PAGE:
What Are The Most Spoken Languages In The U.S.?

Exploring America’s most common languages and the geography and culture of the people who speak them.
May 18, 2020
What Are The Most Spoken Languages In The U.S.?

The United States is often referred to as a melting pot of cultures and nationalities. Former President Jimmy Carter famously characterized it in a slightly different way. “We become not a melting pot but a beautiful mosaic,” the former president said. “Different people, different beliefs, different yearnings, different hopes, different dreams.” Whether melting pot or mosaic, the United States is undeniably defined by its rich diversity — exemplified in the sheer number of languages in the United States spoken at home. A U.S. Census Bureau report published in 2015 found at least 350 languages in the United States that are spoken in homes across the country.

But which languages are spoken by the most U.S. residents? And if we zoom in on specific sections of the map, what are the influences of these languages? Here’s the list of the most spoken languages in the United States as determined by the number of people who speak the language at home.

The Most Spoken Languages In The U.S.

1. English – 254 million native speakers

While it should come as no surprise that English is the most spoken language in the United States, you may be surprised to learn it’s not the country’s official language. The United States doesn’t have an official language on the books, but the topic has sparked a fiery debate that goes back centuries. Proponents of making English the official language typically fall on the conservative side of the political scale, while opponents are usually more left-leaning and pro-immigrant. Despite the lack of an official language on a federal level, more than half of the 50 states have passed laws giving English official language status.

Official language or not, English speakers make up an enormous portion of the U.S. population. But with such a wide array of regional dialects, it can sound like there are many different versions of English being spoken in various parts of the country.

Long Island University reference associate Robert Delaney created this map, which divides the country into 24 distinct dialects. That’s a lot of variation for a single language (and that doesn’t include the forms of English spoken in other parts of the world). In one corner of the country you may be “pahking the cah,” while in another “fixin’ to eat supper.” In a sense, the stark contrasts in grammar, vocabulary and pronunciation make each region its own separate world.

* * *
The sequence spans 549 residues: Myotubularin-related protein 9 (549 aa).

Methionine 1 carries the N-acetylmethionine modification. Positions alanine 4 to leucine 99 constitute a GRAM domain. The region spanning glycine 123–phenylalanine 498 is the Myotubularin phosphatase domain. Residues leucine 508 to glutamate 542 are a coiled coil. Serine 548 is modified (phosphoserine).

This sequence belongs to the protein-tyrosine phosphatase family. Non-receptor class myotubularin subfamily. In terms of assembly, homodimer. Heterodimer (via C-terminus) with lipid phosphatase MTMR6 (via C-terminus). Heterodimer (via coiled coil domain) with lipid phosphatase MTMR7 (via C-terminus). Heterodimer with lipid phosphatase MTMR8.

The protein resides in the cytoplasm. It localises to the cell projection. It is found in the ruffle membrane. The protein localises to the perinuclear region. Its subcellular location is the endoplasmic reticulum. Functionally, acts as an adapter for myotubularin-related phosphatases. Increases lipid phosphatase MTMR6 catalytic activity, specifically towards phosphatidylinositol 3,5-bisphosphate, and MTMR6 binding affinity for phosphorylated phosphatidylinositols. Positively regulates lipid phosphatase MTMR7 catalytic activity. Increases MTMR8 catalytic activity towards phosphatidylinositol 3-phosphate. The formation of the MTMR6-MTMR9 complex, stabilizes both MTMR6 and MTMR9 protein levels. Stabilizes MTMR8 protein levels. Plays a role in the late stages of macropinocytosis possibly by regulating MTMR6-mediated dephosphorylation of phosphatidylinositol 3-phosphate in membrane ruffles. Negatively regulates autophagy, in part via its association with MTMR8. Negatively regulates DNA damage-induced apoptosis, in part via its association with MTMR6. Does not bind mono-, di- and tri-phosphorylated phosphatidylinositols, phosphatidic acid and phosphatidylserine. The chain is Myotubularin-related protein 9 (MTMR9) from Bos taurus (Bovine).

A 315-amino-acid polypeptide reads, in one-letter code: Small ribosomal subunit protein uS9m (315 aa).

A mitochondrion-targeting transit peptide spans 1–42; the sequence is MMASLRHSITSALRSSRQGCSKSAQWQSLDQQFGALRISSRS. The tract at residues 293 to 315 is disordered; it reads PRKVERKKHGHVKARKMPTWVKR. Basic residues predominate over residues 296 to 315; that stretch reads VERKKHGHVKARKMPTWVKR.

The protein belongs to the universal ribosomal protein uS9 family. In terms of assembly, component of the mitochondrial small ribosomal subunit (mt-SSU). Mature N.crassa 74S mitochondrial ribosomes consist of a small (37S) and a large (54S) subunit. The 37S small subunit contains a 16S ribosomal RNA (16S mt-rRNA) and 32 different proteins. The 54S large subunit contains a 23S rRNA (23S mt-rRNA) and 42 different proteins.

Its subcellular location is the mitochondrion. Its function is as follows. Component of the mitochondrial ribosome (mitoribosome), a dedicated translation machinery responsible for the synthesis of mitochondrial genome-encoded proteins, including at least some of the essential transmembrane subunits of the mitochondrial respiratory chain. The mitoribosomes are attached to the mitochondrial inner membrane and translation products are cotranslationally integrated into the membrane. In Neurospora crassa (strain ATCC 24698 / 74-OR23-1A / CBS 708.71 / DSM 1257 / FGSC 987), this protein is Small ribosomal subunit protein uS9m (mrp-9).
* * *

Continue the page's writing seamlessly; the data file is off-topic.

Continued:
2. Spanish – 43,200,000 native speakers

While the number of native Spanish speakers in the United States is significantly less than that of English speakers, Spanish is one of the fastest growing languages in the country — it increased by 233 percent between 1980 and 2013, according to Pew Research Center. In fact, there are more Spanish speakers in the United States than in Spain, making it second only to Mexico in terms of the Spanish-speaking population.

Further evidence of the ubiquity of Spanish in America can be found in both geographic enclaves and Americans’ everyday lexicons. Hispanic communities are located in every state, with particularly large concentrations of Spanish speakers in major cities like New York, Los Angeles and Miami. There are also large concentrations of speakers in the Southwest, sometimes still referred to as “El Norte” because California, Arizona, New Mexico and Texas composed the northernmost region of Mexico until 1848).

In terms of vocabulary, Spanish words and phrases have made their way into American English, perhaps most visibly in numerous American cities and states (San Francisco, Nevada, El Paso, etc.).

3. Chinese (including Cantonese, Mandarin and other varieties) – 2,900,000 native speakers

The drop-off between the second and third most spoken languages in the United States is steep, but Chinese speakers still make up a large sliver of the population. Just like a large number of native-born Americans, many Chinese immigrants flocked to California in the 19th century hoping to win big in the state’s Gold Rush. Their legacy can still be seen in the large and vibrant Chinese-American communities, or “Chinatowns,” in cities across the country. New York City hosts the largest population of ethnic Chinese outside of Asia, and there are 12 Chinatowns in the New York metropolitan area. And thanks to the Gold Rush, San Francisco is home to the oldest American Chinatown. The vast majority of Chinese speakers in the United States reside in California, followed by New York, with Texas a distant third.